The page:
Doug Ford’s resounding election win to become the next premier of Ontario after campaigning on tax cuts, less regulation and smaller government makes him sound favourable to the business community on face value.
But he’s also taking the helm at a challenging time for the province’s economy when growth is falling from the robust pace of recent years and debt levels remain high.
Added to that, experts say there’s considerable “uncertainty” as to how his government’s spending plan on promises like increasing the supply of affordable housing will be financed.
Doug Ford’s next challenge is to make sense of his many nonsensical promises: Opinion
Doug Ford promised to deliver the GTA for the Ontario PCs and that’s what he did
With a majority government in power, will Ford be able to deliver on his promises to the business world? Or, do greater challenges lie ahead?
CBC has gathered reaction from analysts, economists and business leaders to get their take on what a Ford win means for the sector and what he should do next.
Dan Kelly, CEO, Canadian Federation of Independent Business (CFIB) on Ford’s pledge to small businesses
Read Ontario Premier-Designate <a href=”https://twitter.com/fordnation?ref_src=twsrc%5Etfw”>@fordnation</a>’s commitments to small business: 8.7% cut in small biz rate, 12% cut in hydro rates, end to corp welfare, no carbon tax, red tape/permit reform. This is a good start. <a href=”https://t.co/vomTQYHCEb”>https://t.co/vomTQYHCEb</a>
I hope one of the takeaways from the 2018 election is that governments that cave into every demand from union bosses does not ensure their help at the polls.
Michael Yake, senior analyst, Moody’s Investors Service on Ontario’s debt problem
“Ontario’s new government faces a number of ongoing credit pressures given the expectation of slower revenue growth stemming from an economy facing headwinds. The challenges include those from the ongoing NAFTA renegotiations, and reduced fiscal flexibility due to high household debt. Furthermore, the province’s debt level will remain elevated and interest expense is expected to increase. We will look for a clear fiscal plan of the new government as presented either through a formal budget or clear policy outlines over the coming weeks.”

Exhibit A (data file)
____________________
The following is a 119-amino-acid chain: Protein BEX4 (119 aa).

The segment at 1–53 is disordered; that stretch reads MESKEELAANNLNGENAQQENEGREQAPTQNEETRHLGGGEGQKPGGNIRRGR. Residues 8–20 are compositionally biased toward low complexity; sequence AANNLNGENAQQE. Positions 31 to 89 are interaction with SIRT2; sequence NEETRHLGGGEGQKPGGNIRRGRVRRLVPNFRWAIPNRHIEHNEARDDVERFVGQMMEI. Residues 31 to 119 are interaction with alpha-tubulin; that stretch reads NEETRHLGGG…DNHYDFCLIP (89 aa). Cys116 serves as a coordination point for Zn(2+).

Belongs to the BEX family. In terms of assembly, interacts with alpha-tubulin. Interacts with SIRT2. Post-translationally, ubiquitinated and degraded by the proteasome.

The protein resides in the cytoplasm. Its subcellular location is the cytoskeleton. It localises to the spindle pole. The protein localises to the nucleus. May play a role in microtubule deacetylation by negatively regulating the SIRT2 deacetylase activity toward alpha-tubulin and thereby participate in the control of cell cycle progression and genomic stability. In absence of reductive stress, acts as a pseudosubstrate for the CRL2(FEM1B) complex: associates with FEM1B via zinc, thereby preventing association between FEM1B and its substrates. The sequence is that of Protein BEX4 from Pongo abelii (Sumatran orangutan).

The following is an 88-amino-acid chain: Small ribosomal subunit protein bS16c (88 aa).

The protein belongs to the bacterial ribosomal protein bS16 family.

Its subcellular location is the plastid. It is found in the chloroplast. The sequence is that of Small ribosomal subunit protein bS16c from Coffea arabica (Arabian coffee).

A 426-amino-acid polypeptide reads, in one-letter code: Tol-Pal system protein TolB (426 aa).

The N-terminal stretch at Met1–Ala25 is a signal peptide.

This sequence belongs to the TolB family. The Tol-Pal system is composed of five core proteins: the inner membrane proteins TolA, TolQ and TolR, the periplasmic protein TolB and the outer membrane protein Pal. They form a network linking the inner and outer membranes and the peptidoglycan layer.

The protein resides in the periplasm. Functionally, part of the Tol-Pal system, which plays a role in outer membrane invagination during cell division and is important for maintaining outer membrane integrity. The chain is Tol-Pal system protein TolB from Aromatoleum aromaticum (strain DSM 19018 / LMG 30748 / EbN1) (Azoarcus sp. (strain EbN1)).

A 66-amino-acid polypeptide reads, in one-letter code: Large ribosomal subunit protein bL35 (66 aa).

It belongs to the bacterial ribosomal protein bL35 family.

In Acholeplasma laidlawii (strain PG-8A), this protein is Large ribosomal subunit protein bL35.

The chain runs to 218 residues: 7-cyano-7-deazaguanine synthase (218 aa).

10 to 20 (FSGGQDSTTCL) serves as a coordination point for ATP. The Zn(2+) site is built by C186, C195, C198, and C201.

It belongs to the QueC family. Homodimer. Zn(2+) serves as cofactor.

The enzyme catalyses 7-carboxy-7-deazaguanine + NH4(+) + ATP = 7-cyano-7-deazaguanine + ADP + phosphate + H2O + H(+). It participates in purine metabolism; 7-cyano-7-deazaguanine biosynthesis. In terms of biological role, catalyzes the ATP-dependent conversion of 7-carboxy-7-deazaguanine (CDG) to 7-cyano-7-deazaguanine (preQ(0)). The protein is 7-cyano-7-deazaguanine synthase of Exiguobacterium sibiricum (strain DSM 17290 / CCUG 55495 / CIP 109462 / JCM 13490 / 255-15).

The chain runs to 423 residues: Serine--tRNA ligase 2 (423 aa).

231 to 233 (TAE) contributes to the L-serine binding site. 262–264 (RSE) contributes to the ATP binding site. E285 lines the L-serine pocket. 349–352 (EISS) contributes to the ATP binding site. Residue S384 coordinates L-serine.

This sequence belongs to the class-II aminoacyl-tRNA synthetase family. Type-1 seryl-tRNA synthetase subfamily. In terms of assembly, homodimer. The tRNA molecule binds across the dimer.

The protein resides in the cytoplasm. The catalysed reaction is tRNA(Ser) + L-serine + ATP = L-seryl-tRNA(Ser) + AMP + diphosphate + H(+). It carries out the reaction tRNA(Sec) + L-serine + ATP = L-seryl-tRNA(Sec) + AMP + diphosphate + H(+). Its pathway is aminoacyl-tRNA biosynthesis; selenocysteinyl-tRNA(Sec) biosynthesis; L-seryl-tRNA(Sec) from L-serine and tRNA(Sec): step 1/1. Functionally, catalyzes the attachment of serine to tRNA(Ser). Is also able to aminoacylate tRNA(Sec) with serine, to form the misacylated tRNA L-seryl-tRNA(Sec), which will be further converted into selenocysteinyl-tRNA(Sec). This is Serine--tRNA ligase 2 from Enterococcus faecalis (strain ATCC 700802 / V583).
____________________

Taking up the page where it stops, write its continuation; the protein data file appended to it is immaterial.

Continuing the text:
Rishi Sondhi, economist, TD Economics on what Ford should do first after becoming premier
“One of the first orders of business by the Ford government will likely be an audit of Ontario’s books. We urge the government to move promptly on this plan. If history is any guide, this process could reveal a significantly higher deficit (and debt) than previously reported, increasing the fiscal challenges faced by the new government while also potentially providing ammunition to justify future spending cuts. The government should also focus on delivering a budget as soon as possible. The plan should outline a path towards easing Ontario’s debt burden while setting a vision for where the government wants to take the province.”
Derek Holt, head of capital markets economics, Scotiabank on what’s missing from Ford’s campaign
“The lack of a detailed and funded platform makes it unclear which of the promises may be implemented and when and what else might accompany them. The Tories promised a small $2¼ billion ‘middle class’ tax cut, a reduction of the provincial CIT rate by one point to 10.5 per cent, a lower small business tax rate, a 10 cent per litre cut to gas taxes, a 12 per cent cut to power rates for households, farmers and small businesses, streamlined regulations, cancellation of another minimum wage hike next January and zero income tax for minimum wage earners. A loose promise to balance the budget on a ‘responsible time frame’ maintains considerable uncertainty over the broader funding and debt issuance framework likely until a Fall budget. “
Royce Mendes, Katherine Jugde, economists at CIBC Economics what remains unknown
“While the PC election platform offered a broad glimpse into what the new government will likely prioritize in the coming years, details on the implementation, cost, and funding of several campaign promises remain unknown. There’s no statutory timeline for the new government to table a budget or fiscal update, but there were some tangible promises made during the campaign.’
Rocco Rossi, CEO, Ontario Chamber of Commerce (OCC) on bold action need by the new government
“With the business community facing economic uncertainty and the increasing regulatory and tax burden, bold action and leadership will be required in support of pro-growth policies… We look forward to working with the PC Government to help strengthen businesses competitiveness, foster job creation, build healthy communities, and improve government accountability.”
Robert Kavcic, senior economist, BMO Capital Markets on the bond market’s reaction to Ford’s win
“The bond market has already been charging more to lend to Ontario than Quebec, and the election campaign certainly hasn’t helped. Starting with the turn back into deficit in the 2018 budget (Liberals), spreads widened further versus Quebec, a province which continues to run modest surpluses. The initial sense is likely that the PC victory is the ‘least bad’ credit outcome, but we again must wait for details on what a ‘reasonable timeframe’ to balance the budget means.”